“My English is not very good”.
This is one of the most common worries that I hear when speaking to vets from all over the world. In many cases, this is not true at all, but there are a few reasons why we experience this:
- Comparing to our own native language, we know it takes us time and brain work to translate
- We know we have an accent
- We know we cannot fully express ourselves as we do in our own language
There is no way around the fact that we need good English levels to work and live in the UK. As a matter of fact, poor language skills are one of the main reasons why practices do not hire foreign vets. It’s also often very difficult to go from English to medical English, which is our technical language.
Although I am not a native English speaker myself, I feel very comfortable expressing myself and speaking (and writing) in English and I’m fairly confident that I’m one notch below native. Except for my accent. But that’s Scotland for you!
So on this article, I will share with you some tips to help you study and improve your English levels.
Before that, though, I would like to remind you of the four areas of comprehension of a language:
As you very well know, reading and writing are the easiest. Listening is the next most difficult and speaking is, by far, the hardest of all.
You’re here and you’ve read a good bit by now, so I’m going to assume you’re past the “basic” level of reading (and that is usually followed by writing). So we are going to focus mostly on improving your listening and speaking skills.
Learn about the phonetic sounds
Yeah I never studied this, and I’ve been studying English for 20 years now. But this makes a massive difference in your ability to understand what others are saying. The “phonetic sounds”, properly named as “phonemes”, are the different sounds that you can pronounce in the English language. And do you know why English is tricky to understand? Because there are forty four phonemes, yes, 44 in numbers. And to make matters worse, there are two types of phonemes: vowels and consonants. There are 24 consonant sounds and 20 vowel sounds. And they are pronounced differently for the same word depending on regional accents.
So yeah – no wonder you get confused about what you are hearing and get so many headaches with accents!
Do not watch dubbed series and films
This is incredibly easy to do and will help you massively! When you watch films and series with subtitles instead of watching dubbed versions, your brain really starts to combine words with sounds. This makes it a lot easier for you to then be able to pronounce those sounds, and it also helps, of course, with writing (provided they are nice subtitles…) and even comprehension, as you may learn new words and have an instant “feeling” for what they mean from the context of the scene.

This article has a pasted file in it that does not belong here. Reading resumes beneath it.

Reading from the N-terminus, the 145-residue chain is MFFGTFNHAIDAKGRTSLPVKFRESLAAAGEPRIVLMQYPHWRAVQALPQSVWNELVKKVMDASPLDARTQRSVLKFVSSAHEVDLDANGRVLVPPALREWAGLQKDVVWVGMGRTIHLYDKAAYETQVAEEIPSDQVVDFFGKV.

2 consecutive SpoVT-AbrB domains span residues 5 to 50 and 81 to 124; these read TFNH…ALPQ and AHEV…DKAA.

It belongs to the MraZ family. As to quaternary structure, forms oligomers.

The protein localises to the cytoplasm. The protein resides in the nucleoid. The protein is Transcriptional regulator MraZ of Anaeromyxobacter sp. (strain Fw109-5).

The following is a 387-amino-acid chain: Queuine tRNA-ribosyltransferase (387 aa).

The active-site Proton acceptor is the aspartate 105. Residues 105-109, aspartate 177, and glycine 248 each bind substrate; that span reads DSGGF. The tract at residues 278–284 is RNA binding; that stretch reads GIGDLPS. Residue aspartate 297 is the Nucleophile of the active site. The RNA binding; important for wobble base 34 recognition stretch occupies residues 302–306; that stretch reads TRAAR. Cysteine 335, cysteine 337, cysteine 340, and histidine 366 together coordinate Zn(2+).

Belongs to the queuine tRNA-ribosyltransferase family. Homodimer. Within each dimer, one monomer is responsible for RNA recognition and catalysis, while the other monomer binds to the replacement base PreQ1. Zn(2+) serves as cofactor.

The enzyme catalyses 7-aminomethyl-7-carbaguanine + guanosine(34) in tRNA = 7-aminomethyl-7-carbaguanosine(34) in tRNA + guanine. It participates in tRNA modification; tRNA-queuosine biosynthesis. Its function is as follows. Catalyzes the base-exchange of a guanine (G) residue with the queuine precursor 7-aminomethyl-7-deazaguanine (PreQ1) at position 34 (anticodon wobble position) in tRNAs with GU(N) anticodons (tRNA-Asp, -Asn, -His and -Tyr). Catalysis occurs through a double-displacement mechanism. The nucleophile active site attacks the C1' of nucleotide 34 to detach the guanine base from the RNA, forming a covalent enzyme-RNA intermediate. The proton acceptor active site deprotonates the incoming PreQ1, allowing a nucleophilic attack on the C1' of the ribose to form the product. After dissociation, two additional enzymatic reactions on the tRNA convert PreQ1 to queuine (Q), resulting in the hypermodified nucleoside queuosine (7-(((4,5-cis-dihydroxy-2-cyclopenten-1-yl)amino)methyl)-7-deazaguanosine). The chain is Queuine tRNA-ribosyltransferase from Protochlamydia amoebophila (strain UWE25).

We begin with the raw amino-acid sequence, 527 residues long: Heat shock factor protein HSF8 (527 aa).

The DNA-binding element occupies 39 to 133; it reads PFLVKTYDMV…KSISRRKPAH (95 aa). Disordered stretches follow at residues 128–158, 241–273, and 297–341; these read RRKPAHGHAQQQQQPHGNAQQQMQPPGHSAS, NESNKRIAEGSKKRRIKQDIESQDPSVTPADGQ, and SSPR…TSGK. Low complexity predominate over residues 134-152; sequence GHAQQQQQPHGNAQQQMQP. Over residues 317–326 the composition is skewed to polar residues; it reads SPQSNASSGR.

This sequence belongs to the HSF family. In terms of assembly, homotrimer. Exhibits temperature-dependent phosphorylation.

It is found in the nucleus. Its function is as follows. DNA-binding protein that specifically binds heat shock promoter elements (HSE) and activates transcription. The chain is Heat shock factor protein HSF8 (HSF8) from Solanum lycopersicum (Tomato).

Think in English
You didn’t see this coming, did you? I must say that this is the single most useful tip I’ve personally used. Starting to force your brain into thinking in a different language will reinforce all of those brain synapses, and that’s how you learn languages – repetition, repetition, repetition. Thinking in English is like repetition, repetition, repetition in private! I started by doing this every night before bedtime, and if you’re lucky you actually fall asleep thinking in English. You must, however, make this an active process. In other words, if you are struggling to express yourself in your thoughts, the next day you must learn how to say what you want to say. Or think! By doing this, your speech becomes a direct act of language use, instead of what most people get stuck at, which is to perform the exhausting mental exercise of thinking in their own language, then translating it to English and only then saying it. This is why they struggle with fluency.
Thinking in English is the most useful tip to get you to really know English!
Improving Clinical English and Communication
You need a certain level of English skills to work in the UK, and you need a certain level to get good at your job. On top of that, you also need to improve your technical language and sicuss some very sensitive and difficult topics with clients.
This is why we created UK VetTalks, Clinical English and Communication classes specifically for vets that help with three areas: clinical knowledge, veterinary English and client communication.